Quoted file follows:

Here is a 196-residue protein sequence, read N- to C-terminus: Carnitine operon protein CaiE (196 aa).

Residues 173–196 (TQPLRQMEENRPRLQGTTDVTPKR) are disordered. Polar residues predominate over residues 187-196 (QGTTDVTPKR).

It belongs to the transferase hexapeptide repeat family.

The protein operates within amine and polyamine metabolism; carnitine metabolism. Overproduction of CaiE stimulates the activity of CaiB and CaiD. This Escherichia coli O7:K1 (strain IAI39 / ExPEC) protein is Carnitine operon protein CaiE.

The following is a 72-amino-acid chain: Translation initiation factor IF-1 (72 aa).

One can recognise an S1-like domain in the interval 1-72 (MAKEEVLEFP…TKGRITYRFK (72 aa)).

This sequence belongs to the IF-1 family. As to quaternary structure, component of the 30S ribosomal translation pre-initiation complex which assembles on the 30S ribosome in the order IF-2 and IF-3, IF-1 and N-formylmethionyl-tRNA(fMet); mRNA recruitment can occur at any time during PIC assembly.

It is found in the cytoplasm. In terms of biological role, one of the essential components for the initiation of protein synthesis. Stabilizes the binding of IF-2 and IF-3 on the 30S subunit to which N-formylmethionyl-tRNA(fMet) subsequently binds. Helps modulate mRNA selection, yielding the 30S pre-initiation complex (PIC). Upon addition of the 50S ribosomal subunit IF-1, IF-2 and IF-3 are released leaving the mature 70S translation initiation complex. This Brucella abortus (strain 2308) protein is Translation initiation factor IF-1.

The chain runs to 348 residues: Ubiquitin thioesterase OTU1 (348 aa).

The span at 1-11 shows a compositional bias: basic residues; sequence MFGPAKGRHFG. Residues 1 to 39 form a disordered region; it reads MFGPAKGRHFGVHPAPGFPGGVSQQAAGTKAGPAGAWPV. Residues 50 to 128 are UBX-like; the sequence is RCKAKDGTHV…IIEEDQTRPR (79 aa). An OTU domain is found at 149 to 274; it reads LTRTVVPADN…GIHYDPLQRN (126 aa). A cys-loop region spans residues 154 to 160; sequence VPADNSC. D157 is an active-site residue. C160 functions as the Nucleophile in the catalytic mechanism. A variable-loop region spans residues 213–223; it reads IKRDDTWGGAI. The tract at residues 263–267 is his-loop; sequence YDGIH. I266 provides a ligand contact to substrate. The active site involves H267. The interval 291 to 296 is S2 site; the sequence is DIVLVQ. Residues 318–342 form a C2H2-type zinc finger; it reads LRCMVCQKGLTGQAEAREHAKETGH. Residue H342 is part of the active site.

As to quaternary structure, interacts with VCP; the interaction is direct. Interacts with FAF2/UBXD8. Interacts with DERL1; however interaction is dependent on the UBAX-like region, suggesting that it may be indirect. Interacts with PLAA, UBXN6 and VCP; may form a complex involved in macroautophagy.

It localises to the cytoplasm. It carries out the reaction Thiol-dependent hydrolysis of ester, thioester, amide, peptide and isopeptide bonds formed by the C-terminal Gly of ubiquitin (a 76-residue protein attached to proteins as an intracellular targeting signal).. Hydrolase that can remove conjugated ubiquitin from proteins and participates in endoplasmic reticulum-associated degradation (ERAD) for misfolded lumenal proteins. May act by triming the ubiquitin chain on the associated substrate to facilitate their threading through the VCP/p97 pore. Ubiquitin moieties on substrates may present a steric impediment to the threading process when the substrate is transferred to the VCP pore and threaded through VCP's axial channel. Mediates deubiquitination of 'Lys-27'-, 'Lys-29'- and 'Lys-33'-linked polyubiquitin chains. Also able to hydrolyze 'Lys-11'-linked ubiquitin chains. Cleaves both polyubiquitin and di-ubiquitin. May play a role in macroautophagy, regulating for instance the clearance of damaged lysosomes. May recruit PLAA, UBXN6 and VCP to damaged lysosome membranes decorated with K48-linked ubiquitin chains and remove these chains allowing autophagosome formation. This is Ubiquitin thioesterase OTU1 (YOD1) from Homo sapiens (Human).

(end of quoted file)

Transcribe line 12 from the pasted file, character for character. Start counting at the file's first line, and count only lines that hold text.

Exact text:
It localises to the cytoplasm. It carries out the reaction Thiol-dependent hydrolysis of ester, thioester, amide, peptide and isopeptide bonds formed by the C-terminal Gly of ubiquitin (a 76-residue protein attached to proteins as an intracellular targeting signal).. Hydrolase that can remove conjugated ubiquitin from proteins and participates in endoplasmic reticulum-associated degradation (ERAD) for misfolded lumenal proteins. May act by triming the ubiquitin chain on the associated substrate to facilitate their threading through the VCP/p97 pore. Ubiquitin moieties on substrates may present a steric impediment to the threading process when the substrate is transferred to the VCP pore and threaded through VCP's axial channel. Mediates deubiquitination of 'Lys-27'-, 'Lys-29'- and 'Lys-33'-linked polyubiquitin chains. Also able to hydrolyze 'Lys-11'-linked ubiquitin chains. Cleaves both polyubiquitin and di-ubiquitin. May play a role in macroautophagy, regulating for instance the clearance of damaged lysosomes. May recruit PLAA, UBXN6 and VCP to damaged lysosome membranes decorated with K48-linked ubiquitin chains and remove these chains allowing autophagosome formation. This is Ubiquitin thioesterase OTU1 (YOD1) from Homo sapiens (Human).